We’ve been visiting the beautiful County of Pembrokeshire for a long time now, as my husband’s parents live a few minutes from the coast near St David’s. While we are there we always visit our favourite places: Whitesand’s beach, Tregwynt Woollen Mill, the small secluded beach at Abermawr and Strumble Head Lighthouse, near the ferry port of Fishguard.
We particularly like visiting Strumble Head in the Autumn because there are often several seals with their pups below the lighthouse on the craggy rocks of the shoreline. In fact, it’s one of the best sites in Britain to view cetaceans. The West Wales coastline is home to 5,000 Atlantic grey seals and pups which are born from September to December each year. Secluded beaches, like at Strumble Head, are where they feel safe, and particularly where females with pups feel comfortable enough to leave their young while they go fishing.
Strumble Head lighthouse was constructed in 1908, automated in 1980 and is a Grade 2 listed building. It’s in the Pembrokeshire National Park and marks the southern limit of Cardigan Bay. It’s also been a site of Special Scientific Interest since 1954, to protect its fragile biological and geological elements.
As usual we parked up on the cliff top just above the lighthouse and headed down the steep path towards it. Half way down we met a couple coming up and asked them if there were many seals, they replied that sadly no they didn’t see any, and anyway you couldn’t get down to the lighthouse because the gate was shut. They were noticeably disappointed as they carried on back up to the carpark. We thought this was very unusual because at this time of year there have always been at the least a few to see.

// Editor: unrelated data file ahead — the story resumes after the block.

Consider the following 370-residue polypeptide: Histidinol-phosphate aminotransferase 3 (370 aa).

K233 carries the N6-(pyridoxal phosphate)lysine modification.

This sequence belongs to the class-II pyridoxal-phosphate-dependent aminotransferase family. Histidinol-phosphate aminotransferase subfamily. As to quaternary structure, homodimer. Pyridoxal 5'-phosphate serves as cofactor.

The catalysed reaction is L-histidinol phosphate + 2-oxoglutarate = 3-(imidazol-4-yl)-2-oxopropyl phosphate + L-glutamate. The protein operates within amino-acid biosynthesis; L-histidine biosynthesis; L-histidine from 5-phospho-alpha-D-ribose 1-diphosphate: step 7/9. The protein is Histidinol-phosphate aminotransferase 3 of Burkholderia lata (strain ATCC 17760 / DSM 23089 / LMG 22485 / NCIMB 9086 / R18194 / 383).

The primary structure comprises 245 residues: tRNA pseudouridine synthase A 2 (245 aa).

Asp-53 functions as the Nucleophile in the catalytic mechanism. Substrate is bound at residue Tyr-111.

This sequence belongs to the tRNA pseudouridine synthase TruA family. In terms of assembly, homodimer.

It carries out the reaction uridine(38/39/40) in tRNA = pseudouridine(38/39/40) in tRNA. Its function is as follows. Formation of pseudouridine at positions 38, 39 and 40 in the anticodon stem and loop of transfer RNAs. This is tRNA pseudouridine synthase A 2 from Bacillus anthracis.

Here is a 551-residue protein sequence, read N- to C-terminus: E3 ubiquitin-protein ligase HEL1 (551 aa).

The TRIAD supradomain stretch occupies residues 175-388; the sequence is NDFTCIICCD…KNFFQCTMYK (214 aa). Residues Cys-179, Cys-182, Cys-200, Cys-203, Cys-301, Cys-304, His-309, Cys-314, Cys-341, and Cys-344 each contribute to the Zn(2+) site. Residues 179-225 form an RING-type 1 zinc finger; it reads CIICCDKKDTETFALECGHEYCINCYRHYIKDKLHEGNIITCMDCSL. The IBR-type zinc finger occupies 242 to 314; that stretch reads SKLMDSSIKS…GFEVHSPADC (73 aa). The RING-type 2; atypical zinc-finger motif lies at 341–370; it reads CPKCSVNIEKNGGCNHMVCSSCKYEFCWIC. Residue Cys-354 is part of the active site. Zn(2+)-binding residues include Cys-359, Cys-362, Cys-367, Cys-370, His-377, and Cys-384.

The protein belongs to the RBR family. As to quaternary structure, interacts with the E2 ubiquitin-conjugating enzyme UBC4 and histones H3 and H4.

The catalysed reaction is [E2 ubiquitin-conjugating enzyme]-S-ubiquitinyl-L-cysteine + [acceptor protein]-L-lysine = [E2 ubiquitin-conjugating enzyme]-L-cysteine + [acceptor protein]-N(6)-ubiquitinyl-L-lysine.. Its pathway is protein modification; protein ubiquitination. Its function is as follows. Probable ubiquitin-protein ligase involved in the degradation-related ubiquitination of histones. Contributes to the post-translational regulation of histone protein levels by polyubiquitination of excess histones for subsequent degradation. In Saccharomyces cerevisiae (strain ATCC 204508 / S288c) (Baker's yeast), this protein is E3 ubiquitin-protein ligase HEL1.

Imagine our surprise then when we opened the gate (it hadn’t been locked it was just a little stiff) and carefully descended to the bridge across to the lighthouse, peered over the wall and there were lots of seals! Not only that but on one of the big rocks, lying very majestically, was a very large male seal. We had never seen a male on land before they were always nearby in the water. He kept scanning all around him, checking on the females and the pups. We wondered if he was the father of the pups but had no way of telling. We do know that Atlantic Grey Seals are gregarious, social animals particularly in the breeding season. I was amazed later when I read up about the life of these beautiful animals – females can live up to 35 years and males up to 25 years. Living In such a harsh environment it makes the natural world seem even more amazing.
As we watched them a few of the pups started moving over the rocks to the drier part of the shore. They looked so helpless as they dragged themselves around, it was hard to imagine how graceful they become in their natural environment, the water.
We were so excited with this encounter that it took us some time to count them all, especially as a few kept popping up from behind the craggy rocks. We finally came to a total of fourteen which included the large male and several females and pups.
It really was a magical wildlife moment and we felt honoured to have witnessed such a wonderful and natural occurrence in a beautiful part of the World.